Attenberg Image

Generally favorable reviews - based on 13 Critics What's this?

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Generally favorable reviews- based on 9 Ratings

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  • Summary: Part of the new wave of Greek cinema, Attenberg is an offbeat coming-of-age film. 23-year-old Marina is living in a small, factory town by the sea where her once-visionary architect father, has returned to die. Finding the human species foreign, she keeps her distance, choosing to observe mankind through Sir David Attenborough’s mammal documentaries and the songs of Suicide. While preparing for her father’s impending death, Marina discovers her own sexuality through lessons from her only friend, Bella, and a visiting engineer. Equal parts abstract theater and melodrama, Attenberg sincerely and humorously navigates the defining moments in life. (Strand Releasing) Expand
Score distribution:
  1. Positive: 13 out of 13
  2. Mixed: 0 out of 13
  3. Negative: 0 out of 13
  1. Reviewed by: Eric Kohn
    Mar 5, 2012
    With its persistent inventiveness and a lack of unearned sentimentality, the movie provides an antidote to a lot of lazily produced dramas about death, American or otherwise.
  2. Reviewed by: Andrew Schenker
    Mar 5, 2012
    A boldly conceived assemblage of diverse and seemingly random fictional materials, Athina Rachel Tsangari's Attenberg is concerned with nothing less than those hardy perennials: sex, death, and modernity. And coming of age a little too late.
  3. Reviewed by: Eric Hynes
    Mar 6, 2012
    Attenberg shares with the Oscar-nominated "Dogtooth" a weakness for overgrown innocence and deadpan perversity.
  4. Reviewed by: Anthony Lane
    Mar 5, 2012
    The father's resignation to that fate is, on balance, the most compelling aspect of the film, and I will not readily forget the sight of him staring out over the town and mourning the long history of his homeland. "We built an industrial colony on top of sheep pens," he says, "and thought we were making a revolution." Maybe Attenberg is topical, after all.
  5. Reviewed by: Sheri Linden
    Apr 5, 2012
    From the gangly awkwardness of its opening scene - a pleasure-free lesson in kissing - it's clear that Attenberg aims to provoke. Its bored young characters and flat-affect performances recall another innovative Greek drama, "Dogtooth."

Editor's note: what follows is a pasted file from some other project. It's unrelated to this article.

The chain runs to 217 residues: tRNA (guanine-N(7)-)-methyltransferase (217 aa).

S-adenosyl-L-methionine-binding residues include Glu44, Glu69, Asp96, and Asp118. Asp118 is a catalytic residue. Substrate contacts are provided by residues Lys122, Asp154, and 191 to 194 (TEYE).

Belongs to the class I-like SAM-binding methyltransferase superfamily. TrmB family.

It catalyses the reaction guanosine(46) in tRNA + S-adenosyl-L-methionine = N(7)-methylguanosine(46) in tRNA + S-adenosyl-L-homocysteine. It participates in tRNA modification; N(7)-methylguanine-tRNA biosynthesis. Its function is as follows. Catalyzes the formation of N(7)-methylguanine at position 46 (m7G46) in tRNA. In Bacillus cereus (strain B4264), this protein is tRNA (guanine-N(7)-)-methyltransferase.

6. Reviewed by: A.O. Scott
    Mar 8, 2012
    The emotions are quiet, and the connections among the characters feel tentative and fragile. Though it makes no reference to the current economic and political crisis in Greece, Attenberg is suffused with a sense of malaise - of stasis, if you prefer a Greek word - that way well reflect the contemporary national mood.
  7. Reviewed by: Scott Tobias
    Mar 7, 2012
    Stripped of all its random weirdness, Attenberg has the premise of a classic Yasujiro Ozu drama like "Late Spring," with its relationship between a widower approaching death and a devoted daughter who needs to leave the nest before it's too late.

See all 13 Critic Reviews

Score distribution:
  1. Positive: 2 out of 3
  2. Mixed: 0 out of 3
  3. Negative: 1 out of 3
  1. Apr 26, 2012
    delightful, innovative, funny & alternative sad. more than 'the next big greek film' a great film. must see. the family dynamic, fun dance steps and deep rooted fears are trascendent in this very fine movie. Expand
  2. Apr 1, 2012
    From a country that is trying to rediscover itself politically, financially and economically come a string of films (films such as Attenberg, Dogtooth, Alps, L) that share a common style: they all feel to be void of the human emotional undercoat and delivering quirky, and somewhat perversely captivating material that might seem disjointed for those looking for a conventional storytelling but is rewarding for those who are looking for alternative manifestations of them. Expand
  3. POV
    Apr 3, 2011
    An interesting, scenic painting of Greek landscape and urban microcosm. Interesting choice of making a coming of age story as confusing for the audience as for the protagonist in the film. But hey, maybe thats a good thing, the confusion. Right?

    The cinematography is worthy of a TEN, no question. This is not about escapism, the colors, the contrast, the scenery sucked me in. But what about the nudity? Does 'but its EUROPEAN ergo it's okay' really explain all that needs to be explained? What about the dynamic in the homosexual exploration of the protagonist-why is that element unexamined, why does the director tie it in the growth of the protagonist?
    Too many 'what do I make of this' to make me take Attenberg more seriously than viewing it as an attempt for a euro art film.

    New Greek filmmakers like Tsangari have potential, but need to write and read and watch films more, so that films like Attenberg are one day soon taken as a good pat on the back, but not as finalized products of creativity.